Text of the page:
American Painted Porcelain
Way back when, in the mid 1870's the Aesthetic Movement was influencing many Americans into making everyday utilitarian items into usable art. Fine painted porcelain had long been a symbol of status and wealth for many families in Europe. Naturally, these items were very expensive to import. Unpainted porcelain blanks called "whiteware" were not. Americans found that with the use of special "mineral paints", they could afford the same status symbols of their European counterparts.
Before the turn of the century, women were the main producers of American Painted Porcelain. This is due to the fact that it was extremely time consuming and not very profitable. Each color had to be painted and then fired in a kiln before the next could be applied. Often a piece went through more than 9 or 10 firings! If you didn't have your own kiln, and most people did not, you had to ship your items to a studio to be fired each time!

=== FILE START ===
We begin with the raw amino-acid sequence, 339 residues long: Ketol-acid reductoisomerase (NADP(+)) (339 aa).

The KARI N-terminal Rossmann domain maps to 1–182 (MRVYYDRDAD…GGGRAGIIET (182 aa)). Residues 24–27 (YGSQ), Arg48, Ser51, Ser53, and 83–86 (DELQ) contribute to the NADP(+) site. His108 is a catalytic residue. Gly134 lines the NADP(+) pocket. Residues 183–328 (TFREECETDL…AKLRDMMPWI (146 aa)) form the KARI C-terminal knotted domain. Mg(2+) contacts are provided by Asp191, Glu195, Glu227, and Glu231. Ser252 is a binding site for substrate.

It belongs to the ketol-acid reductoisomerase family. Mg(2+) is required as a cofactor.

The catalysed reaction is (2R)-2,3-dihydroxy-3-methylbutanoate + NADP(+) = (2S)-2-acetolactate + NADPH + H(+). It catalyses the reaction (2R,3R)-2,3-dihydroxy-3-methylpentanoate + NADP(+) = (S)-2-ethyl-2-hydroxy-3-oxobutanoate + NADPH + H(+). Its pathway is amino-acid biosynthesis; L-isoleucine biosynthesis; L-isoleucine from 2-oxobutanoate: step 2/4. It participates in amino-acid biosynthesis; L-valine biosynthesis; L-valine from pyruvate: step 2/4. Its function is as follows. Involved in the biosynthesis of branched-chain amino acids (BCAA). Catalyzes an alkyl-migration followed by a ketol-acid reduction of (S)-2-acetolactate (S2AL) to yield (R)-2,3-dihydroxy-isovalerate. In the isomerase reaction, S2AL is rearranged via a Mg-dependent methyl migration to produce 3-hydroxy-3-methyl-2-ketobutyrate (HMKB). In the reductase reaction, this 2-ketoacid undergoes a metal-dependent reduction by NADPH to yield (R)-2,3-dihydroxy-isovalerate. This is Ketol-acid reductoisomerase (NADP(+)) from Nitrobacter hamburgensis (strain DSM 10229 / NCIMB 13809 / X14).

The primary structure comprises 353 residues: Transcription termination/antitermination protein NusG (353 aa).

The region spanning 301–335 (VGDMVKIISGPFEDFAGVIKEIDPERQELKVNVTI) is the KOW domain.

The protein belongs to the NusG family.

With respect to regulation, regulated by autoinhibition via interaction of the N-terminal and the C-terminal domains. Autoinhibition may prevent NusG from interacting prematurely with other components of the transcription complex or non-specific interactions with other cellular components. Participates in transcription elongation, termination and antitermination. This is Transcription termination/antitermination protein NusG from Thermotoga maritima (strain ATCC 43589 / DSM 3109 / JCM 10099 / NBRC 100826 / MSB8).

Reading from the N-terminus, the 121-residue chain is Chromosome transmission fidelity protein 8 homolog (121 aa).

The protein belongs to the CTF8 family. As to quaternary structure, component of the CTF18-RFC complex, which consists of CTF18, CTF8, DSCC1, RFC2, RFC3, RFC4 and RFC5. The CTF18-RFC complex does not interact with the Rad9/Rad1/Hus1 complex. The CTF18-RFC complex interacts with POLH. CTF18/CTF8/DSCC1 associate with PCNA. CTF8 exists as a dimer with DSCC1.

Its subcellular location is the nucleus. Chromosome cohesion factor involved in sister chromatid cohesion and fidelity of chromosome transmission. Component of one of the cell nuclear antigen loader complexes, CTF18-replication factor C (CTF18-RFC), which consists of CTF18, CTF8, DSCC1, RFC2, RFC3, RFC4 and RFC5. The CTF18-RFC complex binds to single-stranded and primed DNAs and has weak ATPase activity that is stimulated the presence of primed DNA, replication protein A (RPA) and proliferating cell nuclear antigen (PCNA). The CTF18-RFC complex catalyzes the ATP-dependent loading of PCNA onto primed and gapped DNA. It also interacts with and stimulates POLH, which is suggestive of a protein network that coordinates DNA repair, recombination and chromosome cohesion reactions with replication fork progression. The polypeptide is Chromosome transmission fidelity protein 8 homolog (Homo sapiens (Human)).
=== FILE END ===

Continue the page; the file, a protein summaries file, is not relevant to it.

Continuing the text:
In the early 1900's, many companies started offering decals that could be transferred onto whiteware. The use of decals enabled a person to just fill in areas of color instead of actually having to paint a design. This made it much less time consuming and therefore more profitable. It also allowed anyone, skilled or not, to do it. Porcelain is considered hand decorated not hand painted if a decal is used. You can tell if a decal was used by looking for the many little dots that make up the design. Hand painted pieces will not have the dots.
The blanks were imported in large quantities from manufacturers in Bavaria, Prussia, and Limoges and stockpiled for many years. This makes dating American Painted Porcelain a difficult task. So when choosing a piece, let the quality of the artwork and beauty of the design be your guide. And remember, that even though that plate may say Limoges, France or Bavaria, Germany on the back, it may have been hand painted in the good ol' USA.
Imagine your holiday table set with these beautiful dishes!